Over Thanksgiving weekend I was talking to a friend of mine about the mayoral election in New York City. This friend has always been politically engaged – perhaps to a bigger extent than I. She responded to my query with a sigh…”I just can’t get jazzed about any political candidate. Nothing any of them have done in the past 20 years has accomplished anything except to make my life harder.”
Apathy – The calm before the storm…
We all talk about the apathetic citizen who doesn’t vote and doesn’t care. And it is true that a certain percentage of the population couldn’t find their way into a voting booth if their lives depended on it. But what of the voters that DO care? They are politically informed and make to the polls for every election. My friend is such a citizen. She is well-read, informed and very active in her union. When you start to regularly get that “meh” response from that kind of a voter, the country is in serious trouble.
Work is under attack. It doesn’t matter what kind of work that you do, if you work as an employee, you are probably in a bunker hoping things just don’t get worse. It all began in the early 80s and after more than a generation of decline, we are now watching the middle class is in its death throes.
Over the past week I came across two blogs that seem to dovetail the same issue even though at first blush, they are seemingly unrelated. On the phenomenon of bullshit jobs, and Too tired to hustle. The first blog came to my attention because from Mike, the mad biologist’s although I have lost the exact link to his post.
Once upon a time, in a place called America, there was a thing called the American Dream. A person growing up in that America knew that if they dared to dream and worked hard, their dream would become reality. Secure in the knowledge that inspiration, hard work, tenacity and careful planning would lead to success, young Americans reached for the sky and even to the stars (remember Neil Armstrong).
It’s official – Thomas Friedman is a jackass. Plain and simple. His latest op-ed in the New York Times “When Complexity is Free” is dissertation in total lunacy from a man who obviously understands nothing about engineering, science or the discovery process.
It appears that economist Jared Bernstein is mad as hell and he’s not going to take it anymore. Here is a quote from today’s blog:
Listen elites: you want less people on food stamps…then stop screwing up the economy. Then we’ll talk. Until then – until we are back around full employment, until you stop blowing bubbles, I really don’t want to hear from you about hammocks and the bad decisions of the poor. You want to talk about job creation, infrastructure investment, skills training, mobility, opportunity – I’m all ears. Otherwise, quiet down and get to work.
Traditionally elections SHOULD have consequences, but in this case they did not. Obama’s strong victory in 2012 did nothing to stop the draconian sequester cuts. As far as the sequester goes, 2012 did nothing to stop the carnage. But actions (or inaction in this case) always has consequences and we are seeing them now.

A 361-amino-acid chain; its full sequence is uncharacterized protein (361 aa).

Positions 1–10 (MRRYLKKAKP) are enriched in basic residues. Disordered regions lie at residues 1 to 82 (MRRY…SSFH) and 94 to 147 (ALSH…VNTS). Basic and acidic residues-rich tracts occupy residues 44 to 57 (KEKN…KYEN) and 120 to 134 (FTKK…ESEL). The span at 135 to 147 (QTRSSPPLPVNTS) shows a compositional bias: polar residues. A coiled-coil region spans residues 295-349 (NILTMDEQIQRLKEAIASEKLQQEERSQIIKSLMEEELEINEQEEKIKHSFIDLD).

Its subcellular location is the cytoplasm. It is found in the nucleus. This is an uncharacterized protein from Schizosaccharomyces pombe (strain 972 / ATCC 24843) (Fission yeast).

Yesterday, I posted a blog on the famous fire at the Triangle Shirtwaist Factory in 1911. For those who are following this blog, you may be wondering what this has to do with technology and innovation in America. I don’t want this blog to degenerate into a politically progressive tirade, even though I am an avowed progressive. So please let me explain.
Decay into a latter day gilded age…
I grew up in the hey day of unions. I didn’t associate the egalitarian life that I took for granted with presence of unions, but I was way too young to connect those dots. But I lived in a world where if you worked hard, played by the rules, and had a strong moral compass, almost anything was possible. The rags to riches stories were not fairy tails, but were the result of hard work, ingenuity and yes, a bit of good luck.
102 years ago a careless mistake caused the Triangle Shirtwaist Factory to become a fiery death trap. It was perhaps the most deadly industrial accident in the history of New York City. The loss of life was amongst the greatest in US history for any industrial accident. 146 garment workers died, the youngest victim a mere 14 years of age.
Continuing with Barack Obama’s theme of making access to college more affordable for more Americans, I decided to explore the issue of taking classes online. What’s good, what’s bad and what is downright unacceptable. My knee-jerk reaction had been that this type of vehicle is fine for some forms of CE and for “light learning” of the sort that I have done on Lynda.com.
Speaking as someone who has had to reinvent myself more than once, I have found on-line learning to be a mixed bag. Sometimes an online tutorial on a site like Lynda.com was all that I needed to move forward in an area where I was stuck.
Although Lynda.com is hardly a substitute for a university level course, its the only online training that I have any personal frame of reference with in the capacity of a student. Nevertheless, from that experience, I learned several things:
Learning styles need to be considered:
Lynda.com does a very professional job with their videos and I have learned to reference them easily when I need to. However, having a PDF to reference is good too. I found myself taking notes on notepad for quick reference. This comes down to learning styles. Some people use visual memory and like to see the words in front of them, some people use auditory more, others find the visual/audio combination most effective.